He said, in 2007, $240 would be sufficient for an English-speaking waiter, now it’s $645 for someone who speaks barely any English.
Sing recalled his first manager, who helped set up the restaurant: “She took a percentage of everything… She got kickbacks on everything.”
Around the corner from Fortune Cookie on Julu Road, a street in Shanghai known as home to a large number of designers, stands the tiny flagship store of Mary Huang and her eponymous brand, designed by MaryH.
The amateur Swedish designer turned China entrepreneur recalls her own struggles to set up in China: “Things are different when you are a foreigner … the rules are different for foreigners and locals. Foreigners are seen as having more money.” Like in the food and beverage industry, retail has a high staff turnover.
“People always want more,” Huang said, adding that the high turnover in China’s factories also affects Huang’s business.
After the Chinese New Year, which comes after Christmas for retailers in western countries, “some people just don’t come back to work.”
In addition to finding qualified workers at the low-end of the wage spectrum, foreign entrepreneurs in China like Huang have to navigate the country’s business culture, which at times, seems to have developed directly in opposition to that of the West.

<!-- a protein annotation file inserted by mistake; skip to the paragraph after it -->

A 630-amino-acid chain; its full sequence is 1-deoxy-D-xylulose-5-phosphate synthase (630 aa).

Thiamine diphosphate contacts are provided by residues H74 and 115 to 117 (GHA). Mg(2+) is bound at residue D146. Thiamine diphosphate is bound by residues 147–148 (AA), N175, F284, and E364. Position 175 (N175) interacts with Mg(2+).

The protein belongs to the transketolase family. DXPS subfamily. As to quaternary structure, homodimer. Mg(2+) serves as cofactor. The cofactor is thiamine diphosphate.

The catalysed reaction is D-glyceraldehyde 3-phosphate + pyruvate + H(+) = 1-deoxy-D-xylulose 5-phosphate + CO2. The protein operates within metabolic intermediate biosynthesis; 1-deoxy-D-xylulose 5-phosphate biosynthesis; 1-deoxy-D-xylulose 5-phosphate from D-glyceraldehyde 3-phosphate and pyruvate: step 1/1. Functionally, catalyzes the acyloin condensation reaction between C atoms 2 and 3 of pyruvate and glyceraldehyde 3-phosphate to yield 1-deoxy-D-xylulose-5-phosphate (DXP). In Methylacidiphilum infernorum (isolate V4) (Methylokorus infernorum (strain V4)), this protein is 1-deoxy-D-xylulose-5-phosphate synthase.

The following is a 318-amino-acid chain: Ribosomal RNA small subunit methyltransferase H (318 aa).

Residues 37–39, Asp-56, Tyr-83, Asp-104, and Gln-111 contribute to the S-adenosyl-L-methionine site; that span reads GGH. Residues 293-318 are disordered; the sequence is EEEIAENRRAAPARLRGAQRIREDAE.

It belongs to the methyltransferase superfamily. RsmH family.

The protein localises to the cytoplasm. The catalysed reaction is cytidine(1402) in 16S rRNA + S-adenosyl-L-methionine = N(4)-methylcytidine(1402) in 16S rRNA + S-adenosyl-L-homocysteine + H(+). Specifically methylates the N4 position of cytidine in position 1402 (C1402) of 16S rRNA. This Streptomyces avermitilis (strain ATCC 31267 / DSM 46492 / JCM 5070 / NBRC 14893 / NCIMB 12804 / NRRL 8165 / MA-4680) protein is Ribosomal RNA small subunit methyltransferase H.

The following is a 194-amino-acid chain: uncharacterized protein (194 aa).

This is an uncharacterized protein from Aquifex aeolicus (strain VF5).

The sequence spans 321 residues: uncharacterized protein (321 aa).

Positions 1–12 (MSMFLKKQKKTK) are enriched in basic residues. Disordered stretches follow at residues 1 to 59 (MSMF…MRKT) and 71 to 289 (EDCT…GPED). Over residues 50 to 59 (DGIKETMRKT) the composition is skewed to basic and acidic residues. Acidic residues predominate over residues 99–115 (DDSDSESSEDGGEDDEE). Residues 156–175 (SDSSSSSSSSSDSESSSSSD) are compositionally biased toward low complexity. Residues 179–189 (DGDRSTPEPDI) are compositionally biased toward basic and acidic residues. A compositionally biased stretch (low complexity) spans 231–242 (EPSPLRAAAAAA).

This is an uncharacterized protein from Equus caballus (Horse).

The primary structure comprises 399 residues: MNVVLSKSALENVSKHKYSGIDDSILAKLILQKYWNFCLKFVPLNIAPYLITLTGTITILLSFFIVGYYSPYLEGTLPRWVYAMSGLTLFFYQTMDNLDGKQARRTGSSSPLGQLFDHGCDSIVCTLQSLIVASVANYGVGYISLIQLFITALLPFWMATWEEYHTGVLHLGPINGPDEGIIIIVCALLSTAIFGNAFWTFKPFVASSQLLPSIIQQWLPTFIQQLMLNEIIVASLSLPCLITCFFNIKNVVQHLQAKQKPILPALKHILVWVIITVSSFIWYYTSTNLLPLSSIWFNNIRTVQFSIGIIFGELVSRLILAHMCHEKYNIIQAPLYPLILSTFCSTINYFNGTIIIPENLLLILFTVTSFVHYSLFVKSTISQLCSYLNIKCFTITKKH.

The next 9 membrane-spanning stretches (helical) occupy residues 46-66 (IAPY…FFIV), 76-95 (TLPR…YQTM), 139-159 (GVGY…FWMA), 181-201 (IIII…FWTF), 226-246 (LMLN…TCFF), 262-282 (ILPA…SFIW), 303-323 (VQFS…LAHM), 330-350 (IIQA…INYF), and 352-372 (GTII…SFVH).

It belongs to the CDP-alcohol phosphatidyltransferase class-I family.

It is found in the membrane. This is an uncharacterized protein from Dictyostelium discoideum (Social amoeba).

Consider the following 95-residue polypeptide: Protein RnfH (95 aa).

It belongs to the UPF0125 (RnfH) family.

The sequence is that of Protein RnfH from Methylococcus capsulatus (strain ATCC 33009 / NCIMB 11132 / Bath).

As many entrepreneurs with western business educations have discovered, in China, “the [written] contract is not as important, what is important is what is being said over dinner”.
That said, when asked if she would ever open a shop in Sweden, Huang said, “Not really … Asian markets are more interesting.”
High growth rate
Another foreign entrepreneur who has been keeping his eye on the market here is Mark Tanner. Tanner founded China Skinny in 2011 as a market research agency.
It is cheaper to hire very qualified Europeans than local staff...
“In 2011, China was pretty competitive; there were about 142,000 marketing and public relations agencies in the mainland at the time.”
His business has expanded in step with international attention to the Chinese market. The slow growth in the home markets for many western brands has meant an increased push to succeed in China.
An additional side effect of the troubles back home for many western businesses in China is that international labour often comes at a discount.
According to Tanner, “It is cheaper to hire very qualified Europeans than local staff, which is great for us because they are hungry and eager to work.”
With China’s GDP growth rate of 7.7 percent in 2013, dwarfing that of most European economies, China may seem like a panacea to struggling westerners.
However, almost no foreign entrepreneurs are reporting that they are profiting tremendously from the China market.
The additional struggles for foreign companies in China, especially in the areas of human resources and navigating China’s bureaucracy, often negate the advantages of lower start up costs. “In California [during the gold rush],” says Tanner, “the people making money were the ones selling the tools”.